A rare peek into the exclusive world of peer review of tailings dams. We hear so much about the need, and see so little of the implementation. Serendipity and the power of Google threw this report up as I searched for something quite different. I refer to the “Tailings Dam Review Board Report No 2, Marlin Project, Guatemala (March 2005).”

Construction of the impoundment is well under way, so I was intrigued by this statement:

“The model has demonstrated the ability to store the first two years of tailing and process affected water, and the rate and duration of discharge in subsequent years is estimated. Load balance calculations, based on conservative behavior of effluent constituents , have been used to explore potential contaminant concentrations in release waters in the absence of water treatment. It is intended that the release of water from the impoundment will be regulated to match stream flow in the receiving environment, such that concentration in the receiving water is below levels of concern. It is understood that MEG are currently in discussion with Guatemala regulatory authorities to establish suitable downstream water quality objectives and discharge criteria. MEG have committed to achieving international standards of water quality in the downstream receiving streams.”

In a report “Assessment of a complaint submitted to CAO in relation to the Marlin Ming Project in Guatemala (September 2005)” from the Office of the Compliance Advisor/Ombudsman (CAO) of the International Finance Corporation (IFC), a Multilateral Investment Guarantee Agency, I found this statement:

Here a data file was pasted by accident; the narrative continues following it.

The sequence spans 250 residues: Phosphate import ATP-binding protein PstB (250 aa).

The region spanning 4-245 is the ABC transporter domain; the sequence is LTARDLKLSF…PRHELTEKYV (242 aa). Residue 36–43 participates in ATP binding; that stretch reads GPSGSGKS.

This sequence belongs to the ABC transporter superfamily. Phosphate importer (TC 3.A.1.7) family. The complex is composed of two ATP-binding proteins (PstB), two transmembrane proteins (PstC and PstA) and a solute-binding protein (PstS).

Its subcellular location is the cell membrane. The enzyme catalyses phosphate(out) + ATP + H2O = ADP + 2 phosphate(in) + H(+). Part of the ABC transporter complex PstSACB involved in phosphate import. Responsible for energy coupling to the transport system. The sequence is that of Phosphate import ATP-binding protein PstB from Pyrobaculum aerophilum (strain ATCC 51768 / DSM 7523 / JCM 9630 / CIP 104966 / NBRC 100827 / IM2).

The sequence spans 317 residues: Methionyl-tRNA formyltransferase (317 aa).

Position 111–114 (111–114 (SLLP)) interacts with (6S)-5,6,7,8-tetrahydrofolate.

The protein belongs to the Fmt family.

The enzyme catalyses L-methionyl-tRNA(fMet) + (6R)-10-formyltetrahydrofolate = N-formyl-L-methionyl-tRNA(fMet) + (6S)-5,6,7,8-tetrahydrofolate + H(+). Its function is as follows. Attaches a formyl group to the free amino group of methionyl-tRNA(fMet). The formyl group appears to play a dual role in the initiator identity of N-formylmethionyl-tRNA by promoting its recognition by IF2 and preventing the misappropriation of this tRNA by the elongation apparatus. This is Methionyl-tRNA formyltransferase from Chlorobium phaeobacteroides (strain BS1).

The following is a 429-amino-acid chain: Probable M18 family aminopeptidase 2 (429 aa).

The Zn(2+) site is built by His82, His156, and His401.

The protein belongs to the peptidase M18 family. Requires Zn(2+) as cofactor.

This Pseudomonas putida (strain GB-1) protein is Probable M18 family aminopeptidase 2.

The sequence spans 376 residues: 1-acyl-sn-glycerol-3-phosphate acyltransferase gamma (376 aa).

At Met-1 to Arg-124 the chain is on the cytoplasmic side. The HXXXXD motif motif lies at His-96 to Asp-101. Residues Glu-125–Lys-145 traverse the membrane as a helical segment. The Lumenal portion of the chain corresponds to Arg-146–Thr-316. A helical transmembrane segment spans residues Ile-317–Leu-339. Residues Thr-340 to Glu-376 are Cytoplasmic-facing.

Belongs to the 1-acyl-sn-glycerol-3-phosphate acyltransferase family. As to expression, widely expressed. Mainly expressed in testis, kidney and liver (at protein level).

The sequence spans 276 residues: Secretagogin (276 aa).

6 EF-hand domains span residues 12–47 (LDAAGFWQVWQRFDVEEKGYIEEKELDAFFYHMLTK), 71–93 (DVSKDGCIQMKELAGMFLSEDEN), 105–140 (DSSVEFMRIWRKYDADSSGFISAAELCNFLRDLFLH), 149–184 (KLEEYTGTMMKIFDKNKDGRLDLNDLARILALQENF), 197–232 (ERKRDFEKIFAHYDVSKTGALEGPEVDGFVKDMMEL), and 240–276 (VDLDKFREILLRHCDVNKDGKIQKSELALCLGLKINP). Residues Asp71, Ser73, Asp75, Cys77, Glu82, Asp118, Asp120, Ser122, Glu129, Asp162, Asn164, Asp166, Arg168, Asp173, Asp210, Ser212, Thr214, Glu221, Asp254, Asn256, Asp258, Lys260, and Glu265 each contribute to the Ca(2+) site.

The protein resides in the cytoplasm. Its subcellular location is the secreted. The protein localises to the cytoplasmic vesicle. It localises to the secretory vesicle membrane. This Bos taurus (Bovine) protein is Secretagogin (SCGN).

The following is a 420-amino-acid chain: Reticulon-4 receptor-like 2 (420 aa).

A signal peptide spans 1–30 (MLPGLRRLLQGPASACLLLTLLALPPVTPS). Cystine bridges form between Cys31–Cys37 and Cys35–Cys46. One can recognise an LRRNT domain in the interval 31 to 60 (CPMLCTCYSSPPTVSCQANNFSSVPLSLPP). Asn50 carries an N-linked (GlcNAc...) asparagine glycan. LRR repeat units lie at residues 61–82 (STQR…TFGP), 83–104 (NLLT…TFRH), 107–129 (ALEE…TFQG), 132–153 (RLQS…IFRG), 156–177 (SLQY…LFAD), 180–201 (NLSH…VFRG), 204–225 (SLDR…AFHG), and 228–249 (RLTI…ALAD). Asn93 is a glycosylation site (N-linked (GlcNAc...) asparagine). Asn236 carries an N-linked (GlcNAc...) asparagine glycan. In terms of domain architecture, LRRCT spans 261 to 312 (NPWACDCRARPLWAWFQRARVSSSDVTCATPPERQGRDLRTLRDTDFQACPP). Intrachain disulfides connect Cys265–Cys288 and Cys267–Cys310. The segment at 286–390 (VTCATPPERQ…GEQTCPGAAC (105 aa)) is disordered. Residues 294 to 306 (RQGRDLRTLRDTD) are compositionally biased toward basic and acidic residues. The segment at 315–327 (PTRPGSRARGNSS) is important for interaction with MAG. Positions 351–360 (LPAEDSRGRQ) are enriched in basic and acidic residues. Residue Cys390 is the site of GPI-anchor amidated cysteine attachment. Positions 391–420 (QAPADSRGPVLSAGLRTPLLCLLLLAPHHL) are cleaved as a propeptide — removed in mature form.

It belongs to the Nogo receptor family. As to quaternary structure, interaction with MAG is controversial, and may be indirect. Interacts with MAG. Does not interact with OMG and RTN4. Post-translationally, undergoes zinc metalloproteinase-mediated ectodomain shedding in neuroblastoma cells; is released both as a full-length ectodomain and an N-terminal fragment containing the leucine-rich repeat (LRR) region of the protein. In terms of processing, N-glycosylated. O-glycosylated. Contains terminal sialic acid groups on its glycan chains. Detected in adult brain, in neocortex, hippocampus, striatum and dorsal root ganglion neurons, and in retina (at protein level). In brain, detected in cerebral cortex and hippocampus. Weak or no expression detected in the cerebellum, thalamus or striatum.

“Based on the current design and operational procedures of the project, the people of Sipacapa will not be at significant risk from any contamination to waterways as a result of the project….The CAO finds that the IFC’s required independent review of the Tailings Storage Facility, which includes the tailings dam, has adequately assessed the risks of the dam….The CAO believes that water quality issues can be readily addresses through additional assessments of water users, establishment of water quality standards, improved management plan implementation, establishment of provisions for mine closure, enhanced communication, and effective independent and participatory monitoring.”

From a December 2005 press release:

“Glamis Gold announced that its Marlin Mine in Guatemala has commenced commercial production, remaining on track to produce 20,000 ounces of gold in 2005. Marlin is expected to produce approximately 250,000 ounces of gold and 3.5 million ounces of silver in 2006. The mill has a throughput capacity of 220 tonnes per hour and gold recoveries are currently 90%. Underground operations are proceeding on three development levels in preparation for significant contributions from underground production by mid-2006.”

In a letter to the Senior Ombudsman from Glamis Gold (May 2006), James Schenck, Manager for Sustainable Development Guatemala, writes “Significant recommendations made in the earlier CAO review have been initiated or are already underway. One that we feel is important for both Marlin Mine and our neighbors is that of additional research on water. We have contracted the water studies and the data collection is beginning this month. Another important activity is that an independent community-based water monitoring association has been taking on-site water samples and we have been meeting with them to discuss and analyze results.”

In full disclosure, Andy Robertson is a very old friend and I have worked with and for him for over twenty-five years. He did not point me to the link or guide my idiosyncratic writing.